I understand, and can't remember where I heard it, that the actor Daniel Day-Lewis has a shoe shop somewhere in Italy on the Mediterranean. Odd thought, but this actor who has been one of the greatest of his generation likes to spend his down time making shoes. Still, as my grandfather would probably have said with some irony, it is good to have a trade when your vocation is in an unstable market. If the acting jobs ever dry up, then Mr. Day-Lewis has a fall back: cobbling shoes.
Me, I buy my shoes from the discount store. I am sure there is some factory overseas that is chunking out my next pair of black laced oxfords even as I write this missive. As I think about the life of the parish right now, though, that image of someone cobbling shoes in a slightly romantic, pastoral setting in a seaside village has caught my fancy.
Have you ever watched a pair of shoes being made by hand? All the bits are arranged by the craftsman: tools, last, leather, sole, hobnails or rivets or cord. The form is placed on the peg provided by the bench and, from some improbable place-the image of the shoe being made in the cobbler's head-the thing begins to take shape.
Sure, now the whole process has been industrialized, but the formation process is essentially the same. Machinery just makes it faster and "assures" consistent quality. Still, the idea that one person can acquire the skill to make a shoe, by hand, over time-well, that just boggles me.
That person deserves respect for doing what they love. They also deserve respect for the patience it must take to care about each element of their task-soup to nuts, as it were, because the end result is not necessarily easily derived from what is there in their hands at the front end.
If that image fails, try this one one--the altar in my parish was created for us by the family of George Nakashima, a Japanese woodworker (that word pales in describing his work) who, I am told, would travel the world to find wood for his projects. He would walk up to a tree, stand there looking at it, ponder its structure and then-before it was cut down-know what he would make of it. He could see the table, the chair, the free-form piece lying within the grain and beneath the bark.
That is what parish ministry is to me. If I had to claim a craft, that sense of seeing something beneath the bits and pieces that might, just might form into a beautiful whole---well, this place is where I see it. There is a joy in watching things fall together, and apart, as they do in parish life--while contributing to the greater whole of the parish as it moves through time. It also give me pause, because that image of crafting forces me away from easy answers and quick solutions. It also means embracing some tough, tough times.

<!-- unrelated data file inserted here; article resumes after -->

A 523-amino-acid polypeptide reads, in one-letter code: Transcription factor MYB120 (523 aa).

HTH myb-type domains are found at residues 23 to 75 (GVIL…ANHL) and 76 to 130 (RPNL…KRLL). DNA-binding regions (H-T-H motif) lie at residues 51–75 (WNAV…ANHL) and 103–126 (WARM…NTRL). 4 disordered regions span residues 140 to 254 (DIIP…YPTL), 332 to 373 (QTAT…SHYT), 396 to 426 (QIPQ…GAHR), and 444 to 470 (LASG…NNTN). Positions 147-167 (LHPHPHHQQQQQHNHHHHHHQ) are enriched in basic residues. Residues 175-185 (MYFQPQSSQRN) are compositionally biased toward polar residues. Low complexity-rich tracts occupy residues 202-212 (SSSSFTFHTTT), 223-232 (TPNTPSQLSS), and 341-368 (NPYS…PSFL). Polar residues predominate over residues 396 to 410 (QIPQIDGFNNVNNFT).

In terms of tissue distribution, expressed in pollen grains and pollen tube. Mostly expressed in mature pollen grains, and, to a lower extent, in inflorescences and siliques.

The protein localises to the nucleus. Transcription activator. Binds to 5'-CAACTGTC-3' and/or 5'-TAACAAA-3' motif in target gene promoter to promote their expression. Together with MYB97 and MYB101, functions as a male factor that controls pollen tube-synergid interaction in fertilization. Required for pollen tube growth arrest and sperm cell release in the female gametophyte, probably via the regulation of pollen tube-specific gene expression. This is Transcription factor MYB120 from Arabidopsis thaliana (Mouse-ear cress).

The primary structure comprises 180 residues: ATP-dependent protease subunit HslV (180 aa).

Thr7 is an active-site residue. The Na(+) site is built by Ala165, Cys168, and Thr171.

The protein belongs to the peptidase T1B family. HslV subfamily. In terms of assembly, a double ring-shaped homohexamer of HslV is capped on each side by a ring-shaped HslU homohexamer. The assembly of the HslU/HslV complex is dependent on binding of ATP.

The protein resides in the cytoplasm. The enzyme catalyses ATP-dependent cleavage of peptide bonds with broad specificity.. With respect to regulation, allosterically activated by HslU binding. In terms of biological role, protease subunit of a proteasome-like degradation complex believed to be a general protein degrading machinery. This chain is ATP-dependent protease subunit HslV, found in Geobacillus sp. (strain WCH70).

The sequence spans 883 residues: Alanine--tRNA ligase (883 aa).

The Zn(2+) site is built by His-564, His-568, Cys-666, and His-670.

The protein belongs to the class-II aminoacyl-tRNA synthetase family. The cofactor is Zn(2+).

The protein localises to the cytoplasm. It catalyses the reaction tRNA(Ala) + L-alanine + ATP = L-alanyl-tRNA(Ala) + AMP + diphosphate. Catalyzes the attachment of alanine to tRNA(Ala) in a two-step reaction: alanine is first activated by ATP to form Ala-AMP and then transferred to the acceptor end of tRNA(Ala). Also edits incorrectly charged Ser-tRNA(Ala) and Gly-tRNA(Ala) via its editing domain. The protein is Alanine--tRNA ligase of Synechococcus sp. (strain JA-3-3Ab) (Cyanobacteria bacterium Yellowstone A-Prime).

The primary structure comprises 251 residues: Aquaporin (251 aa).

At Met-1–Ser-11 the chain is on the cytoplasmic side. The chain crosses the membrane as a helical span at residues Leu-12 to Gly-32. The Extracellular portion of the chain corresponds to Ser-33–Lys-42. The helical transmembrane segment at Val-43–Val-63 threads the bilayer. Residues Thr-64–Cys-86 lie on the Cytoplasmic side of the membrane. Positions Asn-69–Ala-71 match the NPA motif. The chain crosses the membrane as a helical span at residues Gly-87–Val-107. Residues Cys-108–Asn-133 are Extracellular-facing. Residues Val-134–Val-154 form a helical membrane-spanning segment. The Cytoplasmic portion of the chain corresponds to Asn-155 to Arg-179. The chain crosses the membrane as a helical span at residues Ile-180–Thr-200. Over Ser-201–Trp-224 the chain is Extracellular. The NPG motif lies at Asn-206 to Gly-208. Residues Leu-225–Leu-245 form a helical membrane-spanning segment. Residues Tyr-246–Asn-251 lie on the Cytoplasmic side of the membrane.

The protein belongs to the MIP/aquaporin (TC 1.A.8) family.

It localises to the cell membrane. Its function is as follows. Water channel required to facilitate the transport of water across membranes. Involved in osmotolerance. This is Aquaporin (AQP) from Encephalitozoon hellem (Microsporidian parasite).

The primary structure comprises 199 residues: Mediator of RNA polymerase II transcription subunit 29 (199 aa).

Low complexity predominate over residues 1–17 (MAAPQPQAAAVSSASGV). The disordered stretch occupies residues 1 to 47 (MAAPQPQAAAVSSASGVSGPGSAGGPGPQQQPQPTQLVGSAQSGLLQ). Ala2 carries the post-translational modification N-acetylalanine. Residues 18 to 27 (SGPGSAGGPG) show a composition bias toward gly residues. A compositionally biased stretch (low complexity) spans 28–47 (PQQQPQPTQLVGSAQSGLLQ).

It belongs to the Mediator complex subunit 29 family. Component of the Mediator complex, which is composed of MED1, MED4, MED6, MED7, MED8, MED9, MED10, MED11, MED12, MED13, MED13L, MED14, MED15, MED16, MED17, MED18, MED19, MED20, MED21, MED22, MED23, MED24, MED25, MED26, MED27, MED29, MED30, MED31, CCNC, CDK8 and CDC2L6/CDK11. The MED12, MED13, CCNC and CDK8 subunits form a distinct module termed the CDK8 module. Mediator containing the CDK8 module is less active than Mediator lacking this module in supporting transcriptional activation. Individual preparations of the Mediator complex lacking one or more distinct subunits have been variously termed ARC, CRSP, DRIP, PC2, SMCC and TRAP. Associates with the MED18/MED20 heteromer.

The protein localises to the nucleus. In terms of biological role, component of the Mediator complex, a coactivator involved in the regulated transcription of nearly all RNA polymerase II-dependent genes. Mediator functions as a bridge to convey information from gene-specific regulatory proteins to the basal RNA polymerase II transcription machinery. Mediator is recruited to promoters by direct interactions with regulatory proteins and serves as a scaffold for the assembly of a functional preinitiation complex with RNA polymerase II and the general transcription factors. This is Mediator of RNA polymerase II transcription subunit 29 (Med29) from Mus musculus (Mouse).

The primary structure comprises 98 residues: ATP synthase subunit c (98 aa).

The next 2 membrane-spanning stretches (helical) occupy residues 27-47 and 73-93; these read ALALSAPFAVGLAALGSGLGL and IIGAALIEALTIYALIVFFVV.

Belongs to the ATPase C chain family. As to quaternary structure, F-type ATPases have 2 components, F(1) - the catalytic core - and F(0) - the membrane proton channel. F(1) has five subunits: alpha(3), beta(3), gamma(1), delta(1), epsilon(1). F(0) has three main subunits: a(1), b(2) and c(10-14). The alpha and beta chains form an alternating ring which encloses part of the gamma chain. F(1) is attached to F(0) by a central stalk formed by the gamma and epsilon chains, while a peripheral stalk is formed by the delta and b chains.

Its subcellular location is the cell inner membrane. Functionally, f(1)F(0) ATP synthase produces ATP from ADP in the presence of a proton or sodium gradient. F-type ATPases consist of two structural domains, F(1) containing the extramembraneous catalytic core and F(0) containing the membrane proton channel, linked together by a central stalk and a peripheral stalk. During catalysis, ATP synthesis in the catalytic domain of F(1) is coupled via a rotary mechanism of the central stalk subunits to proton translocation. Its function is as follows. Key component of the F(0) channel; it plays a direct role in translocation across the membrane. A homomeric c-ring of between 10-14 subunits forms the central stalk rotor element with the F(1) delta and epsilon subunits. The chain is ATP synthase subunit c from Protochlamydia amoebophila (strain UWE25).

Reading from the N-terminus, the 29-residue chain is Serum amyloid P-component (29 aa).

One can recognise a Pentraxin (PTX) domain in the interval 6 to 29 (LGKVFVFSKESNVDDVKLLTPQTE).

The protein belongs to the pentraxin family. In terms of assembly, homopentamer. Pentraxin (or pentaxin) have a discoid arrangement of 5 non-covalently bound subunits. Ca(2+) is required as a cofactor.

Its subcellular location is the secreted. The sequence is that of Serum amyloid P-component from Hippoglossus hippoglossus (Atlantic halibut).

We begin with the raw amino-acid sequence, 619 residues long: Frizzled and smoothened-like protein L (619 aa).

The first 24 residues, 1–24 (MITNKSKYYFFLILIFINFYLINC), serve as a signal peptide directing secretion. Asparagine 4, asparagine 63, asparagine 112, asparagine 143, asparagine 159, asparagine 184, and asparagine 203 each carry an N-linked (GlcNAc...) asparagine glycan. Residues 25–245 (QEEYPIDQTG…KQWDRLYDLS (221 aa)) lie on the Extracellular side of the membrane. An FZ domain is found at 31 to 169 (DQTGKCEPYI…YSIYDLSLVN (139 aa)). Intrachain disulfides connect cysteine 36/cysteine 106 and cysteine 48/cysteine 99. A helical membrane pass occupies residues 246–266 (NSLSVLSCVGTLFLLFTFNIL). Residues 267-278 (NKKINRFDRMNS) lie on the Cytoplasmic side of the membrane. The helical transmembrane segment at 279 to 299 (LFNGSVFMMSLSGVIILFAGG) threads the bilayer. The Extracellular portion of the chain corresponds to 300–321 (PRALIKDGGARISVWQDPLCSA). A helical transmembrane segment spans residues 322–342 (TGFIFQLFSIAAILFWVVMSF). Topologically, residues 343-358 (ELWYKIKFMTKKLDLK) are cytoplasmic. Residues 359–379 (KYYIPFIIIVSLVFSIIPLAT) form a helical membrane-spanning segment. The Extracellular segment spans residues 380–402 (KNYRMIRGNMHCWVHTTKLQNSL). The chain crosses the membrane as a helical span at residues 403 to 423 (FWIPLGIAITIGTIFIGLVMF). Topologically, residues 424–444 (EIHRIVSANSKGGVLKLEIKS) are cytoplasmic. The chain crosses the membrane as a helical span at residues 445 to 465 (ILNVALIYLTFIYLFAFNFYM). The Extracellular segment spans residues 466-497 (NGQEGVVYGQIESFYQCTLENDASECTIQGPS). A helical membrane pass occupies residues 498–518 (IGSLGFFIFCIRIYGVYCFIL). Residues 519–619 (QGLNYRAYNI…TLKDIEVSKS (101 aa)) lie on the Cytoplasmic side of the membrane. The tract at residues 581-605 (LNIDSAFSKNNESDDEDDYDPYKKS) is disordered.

Take a look at a cobblers fingers and thumbs...even the masters are missing a few fingernails, are surely battling a bit of arthritis and the scars may even be as numerous as the lines that have creased their palms since birth.
Still, this is the right path of the maker. God, in seeking to inspire Jeremiah, sends him down to the potter's shed to receive the word to be given to him. It was this: the image of the master potter working the clay on the wheel into a vessel for use. The vessel is ruined in a moment of distraction. The potter then, with patience and care, reworks the clay "into another vessel, as seemed good to him."
To say we are a work in progress is an understatement in the economy of the mind of God. To say that any church is done with a task, has met a challenge or has reached the end of its possible growth is also a falsehood. There may be retraction, constriction, in the breathing out/breathing in of life (read: we grow and shrink over time)...but there is no stasis in the kingdom of God, or in the natural world. That stasis is death. Dead things don't breath, don't grow, don't change...well, except for rot, I suppose...odd, even the metaphor breaks down over time!
So, for Trinity, the life of God continues. We are emerging from a year of challenge and change. There is anew vestry that is elected and will soon be seated to assume leadership of the parish. Finance has reconvened with the addition of six new faces and plenty of fresh perspective. I have met with the new stewardship chair and like his ideas. I have had two meetings in the past 24 hours with a newly configured RAC (rector's advisory committee) and with my new, continuing and retiring wardens...and now we start to DO the work of God in this place, again.
Each generation builds on the foundations laid for it. I am happy with the work that has been done these past two years, where we have succeeded and where we have failed, and I am excited to see what lies ahead.
Like the cobbler, the pieces are before us. It is time to take one last sip of our morning coffee, tie on the aprons that have been hours since the making of the world and get to work at the sacred task of joining the maker in the Great Work.